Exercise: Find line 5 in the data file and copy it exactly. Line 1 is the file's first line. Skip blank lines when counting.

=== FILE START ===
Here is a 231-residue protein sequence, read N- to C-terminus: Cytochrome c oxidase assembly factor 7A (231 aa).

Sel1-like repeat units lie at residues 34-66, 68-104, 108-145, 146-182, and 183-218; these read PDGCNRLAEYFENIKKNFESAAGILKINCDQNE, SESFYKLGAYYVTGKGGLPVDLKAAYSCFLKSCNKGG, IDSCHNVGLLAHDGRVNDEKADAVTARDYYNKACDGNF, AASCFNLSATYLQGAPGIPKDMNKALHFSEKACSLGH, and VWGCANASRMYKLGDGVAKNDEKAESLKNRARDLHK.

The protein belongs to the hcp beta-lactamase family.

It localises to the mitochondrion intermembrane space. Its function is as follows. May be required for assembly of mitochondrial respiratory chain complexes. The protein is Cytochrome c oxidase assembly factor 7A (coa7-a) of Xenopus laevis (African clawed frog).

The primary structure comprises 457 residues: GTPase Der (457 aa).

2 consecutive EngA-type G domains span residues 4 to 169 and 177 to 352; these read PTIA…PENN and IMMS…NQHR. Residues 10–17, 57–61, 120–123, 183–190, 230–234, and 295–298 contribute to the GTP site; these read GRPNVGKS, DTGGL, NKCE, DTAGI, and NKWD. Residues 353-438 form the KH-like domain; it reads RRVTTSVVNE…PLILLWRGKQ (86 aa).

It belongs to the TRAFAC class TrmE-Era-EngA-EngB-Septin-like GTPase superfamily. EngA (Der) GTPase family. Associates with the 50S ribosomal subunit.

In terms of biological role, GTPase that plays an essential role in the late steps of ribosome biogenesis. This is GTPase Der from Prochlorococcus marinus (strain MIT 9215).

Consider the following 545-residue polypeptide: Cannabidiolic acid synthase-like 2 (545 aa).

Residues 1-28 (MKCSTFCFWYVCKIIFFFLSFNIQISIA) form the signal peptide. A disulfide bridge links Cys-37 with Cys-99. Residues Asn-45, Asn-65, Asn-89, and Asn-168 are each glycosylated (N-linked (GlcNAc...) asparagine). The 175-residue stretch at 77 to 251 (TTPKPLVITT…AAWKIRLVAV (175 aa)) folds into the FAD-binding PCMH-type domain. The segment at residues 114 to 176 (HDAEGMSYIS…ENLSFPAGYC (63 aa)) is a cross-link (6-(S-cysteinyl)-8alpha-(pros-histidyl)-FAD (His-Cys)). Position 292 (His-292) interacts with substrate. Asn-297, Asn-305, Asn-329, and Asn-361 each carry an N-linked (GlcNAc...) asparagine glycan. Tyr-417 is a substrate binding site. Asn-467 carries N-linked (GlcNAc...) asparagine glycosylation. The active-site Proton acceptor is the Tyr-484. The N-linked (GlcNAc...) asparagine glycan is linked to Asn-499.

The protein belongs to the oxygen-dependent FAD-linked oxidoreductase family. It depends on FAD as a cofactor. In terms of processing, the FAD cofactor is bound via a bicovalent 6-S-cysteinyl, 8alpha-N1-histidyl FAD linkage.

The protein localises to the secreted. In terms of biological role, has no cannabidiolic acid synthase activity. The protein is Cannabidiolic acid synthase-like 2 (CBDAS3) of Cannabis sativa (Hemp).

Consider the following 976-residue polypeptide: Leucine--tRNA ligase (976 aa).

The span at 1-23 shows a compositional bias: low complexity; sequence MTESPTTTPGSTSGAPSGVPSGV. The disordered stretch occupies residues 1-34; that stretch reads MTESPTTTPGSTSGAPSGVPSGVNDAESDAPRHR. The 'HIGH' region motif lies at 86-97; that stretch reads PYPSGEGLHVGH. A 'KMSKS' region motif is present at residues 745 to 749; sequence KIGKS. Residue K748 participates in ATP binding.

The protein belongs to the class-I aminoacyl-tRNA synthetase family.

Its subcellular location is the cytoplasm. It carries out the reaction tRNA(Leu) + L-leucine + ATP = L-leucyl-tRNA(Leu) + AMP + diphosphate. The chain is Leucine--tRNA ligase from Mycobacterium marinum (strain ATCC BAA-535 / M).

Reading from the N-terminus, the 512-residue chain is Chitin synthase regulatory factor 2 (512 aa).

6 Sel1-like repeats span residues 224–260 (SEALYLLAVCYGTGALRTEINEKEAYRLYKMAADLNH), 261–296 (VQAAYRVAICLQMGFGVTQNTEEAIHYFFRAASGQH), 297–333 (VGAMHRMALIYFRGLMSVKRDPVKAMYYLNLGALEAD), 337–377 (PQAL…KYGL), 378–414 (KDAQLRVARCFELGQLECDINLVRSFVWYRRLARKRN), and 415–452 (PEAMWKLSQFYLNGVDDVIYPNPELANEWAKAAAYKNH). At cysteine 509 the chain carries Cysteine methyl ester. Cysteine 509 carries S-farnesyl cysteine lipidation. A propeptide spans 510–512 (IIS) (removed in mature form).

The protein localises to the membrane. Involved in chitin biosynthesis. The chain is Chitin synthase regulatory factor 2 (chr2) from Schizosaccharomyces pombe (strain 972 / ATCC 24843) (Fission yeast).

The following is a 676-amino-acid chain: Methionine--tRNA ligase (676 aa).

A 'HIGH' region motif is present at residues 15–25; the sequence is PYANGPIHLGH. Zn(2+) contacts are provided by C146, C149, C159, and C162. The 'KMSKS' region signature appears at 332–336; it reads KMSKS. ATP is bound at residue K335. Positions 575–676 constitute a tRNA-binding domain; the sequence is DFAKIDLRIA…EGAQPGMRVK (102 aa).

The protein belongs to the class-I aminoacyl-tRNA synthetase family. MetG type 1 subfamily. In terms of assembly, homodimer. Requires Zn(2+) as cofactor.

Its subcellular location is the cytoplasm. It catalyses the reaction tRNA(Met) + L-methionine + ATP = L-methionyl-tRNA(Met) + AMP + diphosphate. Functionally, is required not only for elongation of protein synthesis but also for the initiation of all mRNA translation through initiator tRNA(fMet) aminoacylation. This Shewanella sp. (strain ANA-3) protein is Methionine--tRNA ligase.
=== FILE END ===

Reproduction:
The primary structure comprises 457 residues: GTPase Der (457 aa).